“My Ex Didn’t Respond To My Divorce Petition: What Next?”

In California, after normal service of a Petition and Summons, an opposing party has thirty (30) days to file a Response. (There are slightly different rules for situations where someone is sub-served at their address, but those cases are less common.) If a Response is not filed, your case will not automatically progress to judgment and dissolution of the marriage. You need to take the following steps:

1. Make sure you have served a Preliminary Declaration of Disclosure on the other party and filed the proof of service form with the court.

2. File a default packet that includes a request for entry of default, an income and expense declaration, and your proposed judgment. It is VERY important that your judgment match what you filed in your petition.

3. If you wish to ask for orders that you did NOT ask for in your petition, you will need to file and serve and Amended Petition. If you know what your assets are and what your requested visitation orders are if you have children, you should detail the division that you want in your initial Petition. This puts the other party on notice of what you are asking for and will allow you take obtain a judgment on those terms if your ex does not respond.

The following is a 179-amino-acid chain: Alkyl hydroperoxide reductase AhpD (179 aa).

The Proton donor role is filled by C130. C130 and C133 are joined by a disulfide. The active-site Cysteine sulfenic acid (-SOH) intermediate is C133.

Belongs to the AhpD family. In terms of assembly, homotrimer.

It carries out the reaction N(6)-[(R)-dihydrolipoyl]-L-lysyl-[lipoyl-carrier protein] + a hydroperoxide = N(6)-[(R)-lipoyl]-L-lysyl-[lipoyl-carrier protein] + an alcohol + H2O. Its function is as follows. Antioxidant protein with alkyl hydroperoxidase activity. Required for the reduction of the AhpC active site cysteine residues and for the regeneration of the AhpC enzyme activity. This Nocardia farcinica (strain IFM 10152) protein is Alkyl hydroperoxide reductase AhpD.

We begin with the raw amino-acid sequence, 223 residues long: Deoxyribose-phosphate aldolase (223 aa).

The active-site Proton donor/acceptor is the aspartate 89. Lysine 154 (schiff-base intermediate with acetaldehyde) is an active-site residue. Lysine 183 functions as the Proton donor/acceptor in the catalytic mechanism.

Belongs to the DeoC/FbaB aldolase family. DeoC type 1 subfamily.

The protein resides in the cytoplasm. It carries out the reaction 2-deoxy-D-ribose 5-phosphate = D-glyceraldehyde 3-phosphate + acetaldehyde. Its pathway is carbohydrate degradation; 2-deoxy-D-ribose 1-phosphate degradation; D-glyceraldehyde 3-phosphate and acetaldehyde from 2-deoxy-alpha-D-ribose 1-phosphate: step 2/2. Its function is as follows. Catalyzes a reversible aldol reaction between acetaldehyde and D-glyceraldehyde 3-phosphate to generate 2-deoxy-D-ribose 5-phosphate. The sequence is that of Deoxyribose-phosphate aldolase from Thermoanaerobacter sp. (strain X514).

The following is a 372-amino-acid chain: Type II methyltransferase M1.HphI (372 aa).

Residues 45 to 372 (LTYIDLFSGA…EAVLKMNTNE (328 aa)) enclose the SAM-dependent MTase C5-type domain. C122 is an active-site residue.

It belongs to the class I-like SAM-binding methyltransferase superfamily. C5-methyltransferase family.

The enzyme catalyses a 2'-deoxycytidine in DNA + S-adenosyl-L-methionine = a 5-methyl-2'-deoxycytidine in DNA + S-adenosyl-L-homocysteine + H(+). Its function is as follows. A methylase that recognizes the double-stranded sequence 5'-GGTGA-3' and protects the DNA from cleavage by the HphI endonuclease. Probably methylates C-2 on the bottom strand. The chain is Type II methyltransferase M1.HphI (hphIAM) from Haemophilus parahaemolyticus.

One of the most common problems I see is that people leave items off their initial Petition, and then can’t get their judgment through because they added the missing items. There is a form (FL-160) that you can fill out an attach to your Petition which shows a property division, and this is recommended any time you have limited property to split up and you think there is a possibility your ex will not respond to the Petition.

DISCLAIMER: All legal principles quoted are valid as of the date of writing in the State of California. However, you should NEVER base your actions on a legal article, blog, or internet story, as facts in real life are complicated. You should have your case evaluated by an attorney experienced in the area of law needed for your case. In addition, there are often exceptions and potential changes to results that occur due to facts that you may think are trivial or unimportant. This article should not be taken in any way as legal advice on your specific legal matter.

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